+ -

Real estate

The new Biozentrum of the University of Basel.
The new Biozentrum of the University of Basel. (Image: Mark Niedermann, © University of Basel)

About 13,000 students and doctoral candidates and more than 5,000 staff study and work in almost 80 buildings at the University of Basel. Integrating sustainability into real estate planning is enormously important given the high material demands and long-term effects on operating processes and energy requirements. By adopting a new real estate strategy in 2020, the University of Basel has set the course for active sustainability management in this area.

Five questions for... Irmo Lehmann, Head of Facilities

Image of Irmo Lehmann
Irmo Lehmann has been Head of Facilities at the University of Basel since 2018. He studied industrial engineering and received his doctorate from the Faculty of Mechanical Engineering at TU Dortmund University in 2011. (Image: Nik Schwab, © Irmo Lehmann)

The University of Basel adopted a new real estate strategy in March 2020. Its six strategic goals include «ensuring sustainable construction». What challenges now face the facilities department?
I.L: I want to mention three points here: first, with just under 80 buildings, we have very highly fragmented and heterogeneous spaces of differing provenance, which is not ideal from a sustainability perspective, since energy and recyclables management have to be organized separately in each case. Second, we have to take into account the dynamic aspect: laboratory space often requires modification long before the service life of the building part is over. Rooms should also be suitable for teaching and learning. We need modularization and intelligent standards to achieve a flexibility that meets the dynamic needs of research, teaching and learning. Third, we expect the number of students to continue to grow, so we have to provide more space – in the most sustainable way achievable.

How important are sustainable buildings to the University of Basel?
I.L: As a university with sustainability anchored in its strategy, we must seek to integrate sustainability into our real estate management as much as we can. Campus structures with short paths and shared-use central infrastructure, reusability of materials, renewable energy and energy efficiency, accessibility and health must be taken into consideration even more strongly in the future – in order to create attractive conditions for our researchers and students, to act as a role model for the region, and ultimately to make the best possible use of our budgets by reducing lifecycle costs.

What specific actions are now planned as part of the real estate strategy – for example, in terms of new buildings?
I.L: The aim is to integrate sustainability from the beginning, ideally starting with the building competition. Building site 4, which currently still houses old buildings used by chemistry and physics, offers a great opportunity to do this. With the new biomedicine building, which is just about to be started, it's down to the details now. In view of the challenges mentioned before, the focus is not only on a good lifecycle assessment of the buildings themselves, but also on mobility design and achieving adaptability: flexibility in the floorplans and good accessibility to installations.

When collaborating with investors, we also pay attention to sustainability issues by integrating the relevant requirements into declarations of intent early on in the process. For example, the new building for our Department of Biomedical Engineering in Allschwil will no longer use fossil fuels even for peak loads, but instead generate energy using geothermal probes.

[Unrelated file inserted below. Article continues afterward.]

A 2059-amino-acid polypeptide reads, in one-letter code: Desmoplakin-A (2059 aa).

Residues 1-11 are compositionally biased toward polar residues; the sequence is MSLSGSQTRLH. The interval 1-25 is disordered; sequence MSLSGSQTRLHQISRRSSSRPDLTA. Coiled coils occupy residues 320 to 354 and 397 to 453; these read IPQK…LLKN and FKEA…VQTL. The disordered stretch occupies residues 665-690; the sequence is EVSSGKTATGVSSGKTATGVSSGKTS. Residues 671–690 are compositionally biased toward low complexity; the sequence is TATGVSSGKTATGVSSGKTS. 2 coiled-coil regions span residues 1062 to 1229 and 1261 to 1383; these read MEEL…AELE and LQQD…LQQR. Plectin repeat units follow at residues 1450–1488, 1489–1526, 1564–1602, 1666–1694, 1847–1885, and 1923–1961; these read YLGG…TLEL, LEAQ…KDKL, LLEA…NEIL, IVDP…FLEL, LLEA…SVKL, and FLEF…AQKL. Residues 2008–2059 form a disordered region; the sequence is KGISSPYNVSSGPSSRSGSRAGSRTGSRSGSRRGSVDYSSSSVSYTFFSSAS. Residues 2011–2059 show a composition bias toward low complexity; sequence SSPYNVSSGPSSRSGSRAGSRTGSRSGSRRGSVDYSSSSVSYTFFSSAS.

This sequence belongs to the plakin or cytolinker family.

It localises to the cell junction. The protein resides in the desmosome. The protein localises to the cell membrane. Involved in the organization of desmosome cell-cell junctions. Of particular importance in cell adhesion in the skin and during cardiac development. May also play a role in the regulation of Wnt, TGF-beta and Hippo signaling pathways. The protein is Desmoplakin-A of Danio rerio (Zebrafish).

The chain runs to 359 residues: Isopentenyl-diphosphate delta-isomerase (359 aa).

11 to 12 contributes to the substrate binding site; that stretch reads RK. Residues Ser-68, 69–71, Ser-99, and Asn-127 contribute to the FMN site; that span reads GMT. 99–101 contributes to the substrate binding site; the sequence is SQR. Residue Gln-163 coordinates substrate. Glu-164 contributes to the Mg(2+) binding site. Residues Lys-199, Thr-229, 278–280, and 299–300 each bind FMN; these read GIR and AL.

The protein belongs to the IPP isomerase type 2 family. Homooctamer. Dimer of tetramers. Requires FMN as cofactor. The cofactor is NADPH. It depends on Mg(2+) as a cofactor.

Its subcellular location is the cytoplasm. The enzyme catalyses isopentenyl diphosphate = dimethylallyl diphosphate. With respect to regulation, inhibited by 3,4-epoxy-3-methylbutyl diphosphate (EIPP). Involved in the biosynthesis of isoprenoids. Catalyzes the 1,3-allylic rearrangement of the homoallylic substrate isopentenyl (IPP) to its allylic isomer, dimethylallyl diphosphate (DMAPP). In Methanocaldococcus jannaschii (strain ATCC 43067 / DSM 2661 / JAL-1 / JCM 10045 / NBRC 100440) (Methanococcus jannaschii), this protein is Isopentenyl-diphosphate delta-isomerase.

Sustainable Development Goals 7 and 9
Contribution to achieving the Sustainable Development Goals (https://sdgs.un.org/)

And how can the existing buildings be optimized?
I.L:Existing buildings do pose a bigger challenge, but we also have various levers here: one important factor is efficient of use of space; we are setting up a further 400 study spaces at the university library. Another lever, of course, is energy efficiency; examples are the 30 MWh solar power installation at the Department of Pharmaceutical Sciences and the conversion of about 7,000 lights to LED in the library and the Kollegienhaus. We are trying to reduce the use of PET bottles by means of water dispensers connected directly to the water supply. We are also very happy about the fantastic collaboration between our Campus Management and the students from the AG Nachhaltigkeit, who have together ecologically upgraded a number of roofs with planting and deadwood.

Other approaches on the portfolio level involve technology – the keywords are cooling system and energy management system – and services: providing e-bikes and partnerships with local providers of sharing services.

Is the facilities department set up to handle all this?
I.L:We have expanded significantly and brought good partners on board. So we now possess the specialist knowledge to evaluate the designs by architects and engineers. And we are in the process of further expanding the standards we give planners and companies. Automation is extremely important in laboratory buildings; it essentially provides the neural pathways for operation. Of course, we also have to work hard – which is good: efficiency and sustainability often coincide with us.

Goals & actions

Goals 2021/2022
Responsible unit
Goals 2021/2022

Implement the real estate strategy's goal of ensuring sustainable construction


Incorporate sustainability into construction of new buildings, beginning with the invitation to tender

Develop minimum standards for sustainability of new buildings of which the University of Basel is the tenant (integrate into functional specifications, leases); Definition of criteria according to real estate strategy

Responsible unit





Sustainability Office

To top